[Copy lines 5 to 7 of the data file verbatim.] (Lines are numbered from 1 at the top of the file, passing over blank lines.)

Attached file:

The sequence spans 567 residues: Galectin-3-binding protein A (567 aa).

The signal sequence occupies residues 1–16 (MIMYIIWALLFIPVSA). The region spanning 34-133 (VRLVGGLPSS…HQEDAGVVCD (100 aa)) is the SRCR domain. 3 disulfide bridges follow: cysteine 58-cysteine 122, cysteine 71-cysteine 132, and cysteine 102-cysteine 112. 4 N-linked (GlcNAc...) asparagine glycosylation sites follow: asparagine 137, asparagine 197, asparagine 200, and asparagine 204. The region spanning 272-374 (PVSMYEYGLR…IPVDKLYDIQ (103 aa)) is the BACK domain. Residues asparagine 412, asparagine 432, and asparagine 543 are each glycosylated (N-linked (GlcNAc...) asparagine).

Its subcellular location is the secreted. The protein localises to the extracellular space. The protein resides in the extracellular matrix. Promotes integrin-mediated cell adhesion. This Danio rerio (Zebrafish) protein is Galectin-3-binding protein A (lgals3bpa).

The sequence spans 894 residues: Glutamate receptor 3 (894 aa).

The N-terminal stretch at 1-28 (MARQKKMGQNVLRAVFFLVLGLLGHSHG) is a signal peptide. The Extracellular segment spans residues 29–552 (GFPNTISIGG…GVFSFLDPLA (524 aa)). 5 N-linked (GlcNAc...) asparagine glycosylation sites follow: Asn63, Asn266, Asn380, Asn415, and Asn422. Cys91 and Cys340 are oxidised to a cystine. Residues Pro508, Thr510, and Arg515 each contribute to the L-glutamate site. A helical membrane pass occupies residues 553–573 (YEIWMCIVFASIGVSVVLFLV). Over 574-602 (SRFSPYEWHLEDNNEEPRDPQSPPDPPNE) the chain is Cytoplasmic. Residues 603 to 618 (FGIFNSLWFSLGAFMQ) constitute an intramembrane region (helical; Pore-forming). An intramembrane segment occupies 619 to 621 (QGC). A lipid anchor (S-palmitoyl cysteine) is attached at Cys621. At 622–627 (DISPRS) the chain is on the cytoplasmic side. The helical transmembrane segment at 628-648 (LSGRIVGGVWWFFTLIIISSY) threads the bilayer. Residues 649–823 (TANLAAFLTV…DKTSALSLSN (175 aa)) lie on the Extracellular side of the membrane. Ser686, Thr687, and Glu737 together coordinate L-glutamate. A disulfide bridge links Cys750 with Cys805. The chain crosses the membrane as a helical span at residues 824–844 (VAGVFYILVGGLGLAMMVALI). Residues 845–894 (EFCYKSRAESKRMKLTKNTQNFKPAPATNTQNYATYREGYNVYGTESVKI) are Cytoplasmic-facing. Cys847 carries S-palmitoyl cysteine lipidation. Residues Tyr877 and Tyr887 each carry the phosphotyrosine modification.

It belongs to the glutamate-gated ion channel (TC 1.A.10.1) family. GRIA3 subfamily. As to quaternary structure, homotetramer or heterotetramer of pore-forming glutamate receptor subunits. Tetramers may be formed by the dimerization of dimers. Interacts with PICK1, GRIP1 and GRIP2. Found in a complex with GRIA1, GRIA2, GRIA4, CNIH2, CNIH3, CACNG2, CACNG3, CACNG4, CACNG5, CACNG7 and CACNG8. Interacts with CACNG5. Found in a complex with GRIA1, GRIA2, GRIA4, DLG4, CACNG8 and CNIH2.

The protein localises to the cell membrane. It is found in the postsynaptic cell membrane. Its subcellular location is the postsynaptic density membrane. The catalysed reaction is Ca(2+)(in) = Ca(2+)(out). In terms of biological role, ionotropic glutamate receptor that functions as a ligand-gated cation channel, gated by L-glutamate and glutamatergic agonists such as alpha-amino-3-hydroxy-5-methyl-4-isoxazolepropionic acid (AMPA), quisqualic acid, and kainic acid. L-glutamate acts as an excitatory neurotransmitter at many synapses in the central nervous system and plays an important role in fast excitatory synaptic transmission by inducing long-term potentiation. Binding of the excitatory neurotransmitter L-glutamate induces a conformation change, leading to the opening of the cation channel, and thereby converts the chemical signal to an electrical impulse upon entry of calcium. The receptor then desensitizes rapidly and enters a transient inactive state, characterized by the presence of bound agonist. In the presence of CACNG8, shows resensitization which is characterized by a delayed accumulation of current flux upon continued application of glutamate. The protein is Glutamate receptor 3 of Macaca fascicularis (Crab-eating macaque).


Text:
The N-terminal stretch at 1-28 (MARQKKMGQNVLRAVFFLVLGLLGHSHG) is a signal peptide. The Extracellular segment spans residues 29–552 (GFPNTISIGG…GVFSFLDPLA (524 aa)). 5 N-linked (GlcNAc...) asparagine glycosylation sites follow: Asn63, Asn266, Asn380, Asn415, and Asn422. Cys91 and Cys340 are oxidised to a cystine. Residues Pro508, Thr510, and Arg515 each contribute to the L-glutamate site. A helical membrane pass occupies residues 553–573 (YEIWMCIVFASIGVSVVLFLV). Over 574-602 (SRFSPYEWHLEDNNEEPRDPQSPPDPPNE) the chain is Cytoplasmic. Residues 603 to 618 (FGIFNSLWFSLGAFMQ) constitute an intramembrane region (helical; Pore-forming). An intramembrane segment occupies 619 to 621 (QGC). A lipid anchor (S-palmitoyl cysteine) is attached at Cys621. At 622–627 (DISPRS) the chain is on the cytoplasmic side. The helical transmembrane segment at 628-648 (LSGRIVGGVWWFFTLIIISSY) threads the bilayer. Residues 649–823 (TANLAAFLTV…DKTSALSLSN (175 aa)) lie on the Extracellular side of the membrane. Ser686, Thr687, and Glu737 together coordinate L-glutamate. A disulfide bridge links Cys750 with Cys805. The chain crosses the membrane as a helical span at residues 824–844 (VAGVFYILVGGLGLAMMVALI). Residues 845–894 (EFCYKSRAESKRMKLTKNTQNFKPAPATNTQNYATYREGYNVYGTESVKI) are Cytoplasmic-facing. Cys847 carries S-palmitoyl cysteine lipidation. Residues Tyr877 and Tyr887 each carry the phosphotyrosine modification.

It belongs to the glutamate-gated ion channel (TC 1.A.10.1) family. GRIA3 subfamily. As to quaternary structure, homotetramer or heterotetramer of pore-forming glutamate receptor subunits. Tetramers may be formed by the dimerization of dimers. Interacts with PICK1, GRIP1 and GRIP2. Found in a complex with GRIA1, GRIA2, GRIA4, CNIH2, CNIH3, CACNG2, CACNG3, CACNG4, CACNG5, CACNG7 and CACNG8. Interacts with CACNG5. Found in a complex with GRIA1, GRIA2, GRIA4, DLG4, CACNG8 and CNIH2.

The protein localises to the cell membrane. It is found in the postsynaptic cell membrane. Its subcellular location is the postsynaptic density membrane. The catalysed reaction is Ca(2+)(in) = Ca(2+)(out). In terms of biological role, ionotropic glutamate receptor that functions as a ligand-gated cation channel, gated by L-glutamate and glutamatergic agonists such as alpha-amino-3-hydroxy-5-methyl-4-isoxazolepropionic acid (AMPA), quisqualic acid, and kainic acid. L-glutamate acts as an excitatory neurotransmitter at many synapses in the central nervous system and plays an important role in fast excitatory synaptic transmission by inducing long-term potentiation. Binding of the excitatory neurotransmitter L-glutamate induces a conformation change, leading to the opening of the cation channel, and thereby converts the chemical signal to an electrical impulse upon entry of calcium. The receptor then desensitizes rapidly and enters a transient inactive state, characterized by the presence of bound agonist. In the presence of CACNG8, shows resensitization which is characterized by a delayed accumulation of current flux upon continued application of glutamate. The protein is Glutamate receptor 3 of Macaca fascicularis (Crab-eating macaque).